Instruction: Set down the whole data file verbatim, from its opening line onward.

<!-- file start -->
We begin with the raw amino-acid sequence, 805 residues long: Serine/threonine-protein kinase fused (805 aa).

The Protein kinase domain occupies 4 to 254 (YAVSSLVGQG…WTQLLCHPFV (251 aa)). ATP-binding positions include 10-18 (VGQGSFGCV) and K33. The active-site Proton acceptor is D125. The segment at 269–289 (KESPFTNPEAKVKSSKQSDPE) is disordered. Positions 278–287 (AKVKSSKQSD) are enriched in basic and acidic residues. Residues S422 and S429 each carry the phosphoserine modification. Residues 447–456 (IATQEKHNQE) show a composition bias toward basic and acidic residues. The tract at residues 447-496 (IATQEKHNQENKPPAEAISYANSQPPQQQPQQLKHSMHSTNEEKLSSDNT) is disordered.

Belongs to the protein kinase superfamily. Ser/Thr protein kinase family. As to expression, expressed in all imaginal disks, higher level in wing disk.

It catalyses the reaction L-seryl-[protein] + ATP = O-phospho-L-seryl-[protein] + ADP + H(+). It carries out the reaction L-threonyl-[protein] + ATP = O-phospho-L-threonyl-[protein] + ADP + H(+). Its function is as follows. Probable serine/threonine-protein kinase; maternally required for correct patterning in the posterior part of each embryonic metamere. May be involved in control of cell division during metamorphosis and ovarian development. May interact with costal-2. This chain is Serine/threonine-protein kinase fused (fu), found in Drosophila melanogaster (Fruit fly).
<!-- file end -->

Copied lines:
We begin with the raw amino-acid sequence, 805 residues long: Serine/threonine-protein kinase fused (805 aa).

The Protein kinase domain occupies 4 to 254 (YAVSSLVGQG…WTQLLCHPFV (251 aa)). ATP-binding positions include 10-18 (VGQGSFGCV) and K33. The active-site Proton acceptor is D125. The segment at 269–289 (KESPFTNPEAKVKSSKQSDPE) is disordered. Positions 278–287 (AKVKSSKQSD) are enriched in basic and acidic residues. Residues S422 and S429 each carry the phosphoserine modification. Residues 447–456 (IATQEKHNQE) show a composition bias toward basic and acidic residues. The tract at residues 447-496 (IATQEKHNQENKPPAEAISYANSQPPQQQPQQLKHSMHSTNEEKLSSDNT) is disordered.

Belongs to the protein kinase superfamily. Ser/Thr protein kinase family. As to expression, expressed in all imaginal disks, higher level in wing disk.

It catalyses the reaction L-seryl-[protein] + ATP = O-phospho-L-seryl-[protein] + ADP + H(+). It carries out the reaction L-threonyl-[protein] + ATP = O-phospho-L-threonyl-[protein] + ADP + H(+). Its function is as follows. Probable serine/threonine-protein kinase; maternally required for correct patterning in the posterior part of each embryonic metamere. May be involved in control of cell division during metamorphosis and ovarian development. May interact with costal-2. This chain is Serine/threonine-protein kinase fused (fu), found in Drosophila melanogaster (Fruit fly).